Reliability of Pixy Camera?

Mittens (1296) shot from most places, the best/favorite places were along the defenses in positions 3 and 4 for the safe shot, about 10ft past the low bar(when cycling) or between the batter and the defenses in front of the center goal. The driver was trained to know where the pixy would get confused (seeing two goals) and he would avoid those areas.

Two things:

  1. What settings would you alter in order to get the best performance? Actual numbers on specific settings would be very helpful, I’m curious to know what you did to have the best performance possible.

  2. What benefits did you find in changing the lens? What issues did you experience that made you look into changing the lens?

To anyone else who ran the Pixy this past year or have other experience, please feel free to chime in on your answers too.

Thanks everyone for all of the great responses!

I just have one other question. Is there a way to pull the raw footage from the camera in the case that more advanced vision processing is needed? It looks like it may be possible via a USB connection but I don’t see anything specifically referring to it in the USB api docs.

The Pixy is primarily a color sensor, so there is a balance to be found between consistently seeing what you want it to see with the exclusion of everything else. There are settings within the Pixymon calibration program to teach it how close is close enough to be considered a target, camera exposure, white balance, etc. We had some control over potential interference sources because we were looking for the specific orange of our targeting LEDs. We chose orange because it was not present in the field lighting. Others use green, YMMV. I don’t know specific calibration numbers, as the robot is hibernating at the school.

The lens choice was also made to reduce the potential sources for false targeting. Using the Pixymon program to see what the camera saw, the 51 degree lens gave us the best view of the field with the least view beyond it.

The system was not perfect and needed tweaking along the way. The scrolling LED display along the arena perimeter at champs was occasionally orange and had to be considered. We also found that the end wall diamond plate at champs was highly polished, far more so than at our district events. That caused or robot to shoot at its own reflection once in autonomous (funny in hindsight). After teaching it to turn 30 degrees to starboard before looking for a target that was no longer an issue.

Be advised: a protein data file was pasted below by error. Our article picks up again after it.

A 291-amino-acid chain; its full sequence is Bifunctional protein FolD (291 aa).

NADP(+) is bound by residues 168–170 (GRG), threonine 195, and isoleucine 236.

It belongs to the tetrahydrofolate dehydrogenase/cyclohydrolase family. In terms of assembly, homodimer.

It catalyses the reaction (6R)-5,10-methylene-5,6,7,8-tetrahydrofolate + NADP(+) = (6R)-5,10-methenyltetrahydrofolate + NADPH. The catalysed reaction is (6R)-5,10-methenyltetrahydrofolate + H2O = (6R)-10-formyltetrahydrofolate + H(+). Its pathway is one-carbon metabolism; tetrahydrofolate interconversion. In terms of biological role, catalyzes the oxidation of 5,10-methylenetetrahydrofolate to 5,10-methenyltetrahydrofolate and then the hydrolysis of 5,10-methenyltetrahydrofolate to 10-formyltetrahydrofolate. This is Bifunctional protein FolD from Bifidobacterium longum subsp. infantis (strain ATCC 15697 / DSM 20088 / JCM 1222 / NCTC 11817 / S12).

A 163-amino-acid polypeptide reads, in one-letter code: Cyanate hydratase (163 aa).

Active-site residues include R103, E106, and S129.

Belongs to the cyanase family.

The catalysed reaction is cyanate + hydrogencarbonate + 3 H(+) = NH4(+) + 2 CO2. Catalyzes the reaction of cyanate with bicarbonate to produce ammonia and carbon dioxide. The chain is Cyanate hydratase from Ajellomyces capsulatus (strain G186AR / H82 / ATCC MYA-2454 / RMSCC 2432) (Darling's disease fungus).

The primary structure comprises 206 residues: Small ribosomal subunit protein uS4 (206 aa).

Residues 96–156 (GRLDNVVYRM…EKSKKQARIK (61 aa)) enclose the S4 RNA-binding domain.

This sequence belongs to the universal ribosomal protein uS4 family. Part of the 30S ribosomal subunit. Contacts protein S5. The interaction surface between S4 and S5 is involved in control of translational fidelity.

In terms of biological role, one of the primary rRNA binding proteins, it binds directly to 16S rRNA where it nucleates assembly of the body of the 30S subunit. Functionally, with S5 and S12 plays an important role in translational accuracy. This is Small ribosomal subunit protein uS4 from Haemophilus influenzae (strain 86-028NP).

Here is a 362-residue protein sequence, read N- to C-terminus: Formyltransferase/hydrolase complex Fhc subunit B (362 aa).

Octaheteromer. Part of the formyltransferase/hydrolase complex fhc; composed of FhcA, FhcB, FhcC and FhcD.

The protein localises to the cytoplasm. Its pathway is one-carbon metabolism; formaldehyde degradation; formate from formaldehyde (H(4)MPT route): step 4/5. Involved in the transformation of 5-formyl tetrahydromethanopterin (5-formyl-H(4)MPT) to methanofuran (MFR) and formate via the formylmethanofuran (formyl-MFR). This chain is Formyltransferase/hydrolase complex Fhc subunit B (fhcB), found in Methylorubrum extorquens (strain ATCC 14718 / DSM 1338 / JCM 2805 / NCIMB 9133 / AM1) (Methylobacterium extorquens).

The Pixy can actually be set to look for 7 simultaneous colors. Who knows, that may be useful this year.

I haven’t used the pixy cam on an FRC robot, but I purchased one and I’ll be using it for another robot competition. It has worked well in my initial testing with controlled lighting.

As stated. It is really more of a color-proximity sensor, a highly optimized and specialized sensor that does one thing well. If that is useful in the game, make use of it. If not, it is actually a pretty good exercise to make your own pixy cam using a USB camera and a little bit of processing code and extend it to do some additional measurements on the particles. But at that point, there isn’t much need to incorporate the pixy cam. Just build your own. It is a great learning opportunity.

The optimization is the hard part. But I’m pretty sure most can make it fast enough for what they need on the robot. We aren’t needing to measure the wing-beat speed of an unladen European swallow, are we?

Greg McKaskle

Ok, I think we may have to revisit the pixy cam. Our judgement may have been premature. We went with grip on a Pi2b and an IP camera. The programmers are working on Opencv on a PI3 with IP camera and a native Pi camera. The difference is color blob detection vs object detection. The Pixy cam is a much simpler solution. One can not have enough tools in the tool box for next season. It seams that machine vision is a requirement for FRC teams that aspire to play at a high level. Our best trained operator could aim and shoot at best in 7 to 8 seconds. Our auto aim and shoot was average of 3 to 4 seconds and more consistent.

It’s nice to see how far the CMUcam platform has come. I remember trying to fuss with the old rs232 ones years ago.
Has anyone looked into the OpenMV camera? I don’t hear as much about it, but I’ve been using one for a while and it’s pretty nice, I wonder how they compare with one another. (buying more than one $60+ dev board at a time is somewhat difficult to justify to oneself and ones wallet.)

do you know the updated rate for the OpenMC Camera

I have it working for java, and would be glad to share. It might be along the same lines as labview?(maybe)

that would be great. Are you just getting the largest value or how do you have it working?